Figure 1

HMM structure

The hidden Markov model (HMM) is extension of a Markov model, where each state generates an observation. We can extend the concept of Markov models to include the case where the observation is a probabilistic function of the state. The resulting model, called a hidden Markov model, is a doubly embedded stochastic process with an underlying stochastic process that is not observable, but can only be observed through another set of stochastic processes that produce the sequence of observations. The HMM model is usually exploited to investigate the time varying sequence of observations and is regarded as a special case of a Bayesian belief network because it can be used for a probabilistic model of causal dependencies between different states (Gong et. al., 2000). Figure 2 illustrates a 5-state (1-D) HMM used for face modelling.

Figure 2

An illustration of 1-D HMM with 5 states for face modeling

The HMM is defined by specifying the following parameters (Rabiner, 1989):

  • N: The number of states in the model. The individual states are denoted as S={S1,S2,⋯,SN} and the state of the model at time t is qt, qtS and 1≤tT, where T is the length of the output observable symbol sequence.

  • M: The number of distinct observable symbols. The individual symbols are denoted as V={v1,v2,⋯,vM}.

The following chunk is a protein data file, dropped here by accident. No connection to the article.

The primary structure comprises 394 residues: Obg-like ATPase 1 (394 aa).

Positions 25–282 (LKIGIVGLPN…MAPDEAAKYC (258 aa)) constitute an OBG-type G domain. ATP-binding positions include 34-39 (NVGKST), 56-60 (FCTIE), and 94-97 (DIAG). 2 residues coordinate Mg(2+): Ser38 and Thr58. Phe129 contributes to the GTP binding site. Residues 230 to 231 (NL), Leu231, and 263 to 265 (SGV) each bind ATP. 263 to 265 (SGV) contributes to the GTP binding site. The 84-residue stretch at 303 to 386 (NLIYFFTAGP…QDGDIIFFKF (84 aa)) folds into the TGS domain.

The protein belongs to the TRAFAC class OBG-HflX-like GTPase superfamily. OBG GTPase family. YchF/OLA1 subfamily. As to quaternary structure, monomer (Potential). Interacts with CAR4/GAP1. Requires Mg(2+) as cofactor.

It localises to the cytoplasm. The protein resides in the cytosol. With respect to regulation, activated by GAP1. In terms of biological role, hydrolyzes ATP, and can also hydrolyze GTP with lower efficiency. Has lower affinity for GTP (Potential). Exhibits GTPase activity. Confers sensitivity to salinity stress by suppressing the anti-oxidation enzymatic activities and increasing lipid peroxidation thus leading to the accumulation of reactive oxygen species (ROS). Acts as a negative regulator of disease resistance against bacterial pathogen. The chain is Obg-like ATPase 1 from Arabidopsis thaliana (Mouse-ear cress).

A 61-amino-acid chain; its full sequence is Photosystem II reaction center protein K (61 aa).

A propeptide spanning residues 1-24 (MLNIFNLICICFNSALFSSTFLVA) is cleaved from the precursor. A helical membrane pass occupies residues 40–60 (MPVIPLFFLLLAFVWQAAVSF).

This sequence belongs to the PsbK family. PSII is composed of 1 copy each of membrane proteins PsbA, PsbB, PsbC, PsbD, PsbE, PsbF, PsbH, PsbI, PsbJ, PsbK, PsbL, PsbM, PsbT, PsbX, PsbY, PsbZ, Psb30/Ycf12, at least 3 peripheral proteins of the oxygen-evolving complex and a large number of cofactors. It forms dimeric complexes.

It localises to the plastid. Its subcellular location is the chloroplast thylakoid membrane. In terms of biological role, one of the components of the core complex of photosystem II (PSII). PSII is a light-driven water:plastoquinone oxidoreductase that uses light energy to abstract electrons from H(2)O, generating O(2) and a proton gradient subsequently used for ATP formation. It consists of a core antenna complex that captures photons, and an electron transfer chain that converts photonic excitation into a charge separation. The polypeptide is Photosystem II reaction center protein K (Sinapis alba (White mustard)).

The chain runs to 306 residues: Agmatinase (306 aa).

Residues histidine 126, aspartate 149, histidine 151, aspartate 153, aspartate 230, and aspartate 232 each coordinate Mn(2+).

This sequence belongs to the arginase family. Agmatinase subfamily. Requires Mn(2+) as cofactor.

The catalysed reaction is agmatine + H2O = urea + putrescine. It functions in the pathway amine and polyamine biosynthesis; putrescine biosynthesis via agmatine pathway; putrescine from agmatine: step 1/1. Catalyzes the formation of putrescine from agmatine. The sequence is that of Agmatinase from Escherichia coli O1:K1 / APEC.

• AN×N: An N×N matrix specifies the state-transition probability that the state will transit from state Si to state Sj. AN×N=[aij]1≤i,jN, where aij=P(qt+1=Sj|qt=Si.

  • BN×M: An N×M matrix specifies that the the system will generate the observable symbol vk at state Sj and at time t. BN×M=[bj(k)]1≤jN,1≤kM, where bj(k)=P(vkatt|qt=Sj).

  • πN: An N-element vector that indicates the initial state probabilities. πN=[πi]1≤iN, where πi=P(qt=Si).

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Complete Chapter List

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Table of Contents
Chapter 1
Introduction  (pages 1-4)
Daijin Kim, Jaewon Sung
Communication between one human and another is the hallmark of our species. According to neuropsychology, the human face is the primary tool in... Sample PDF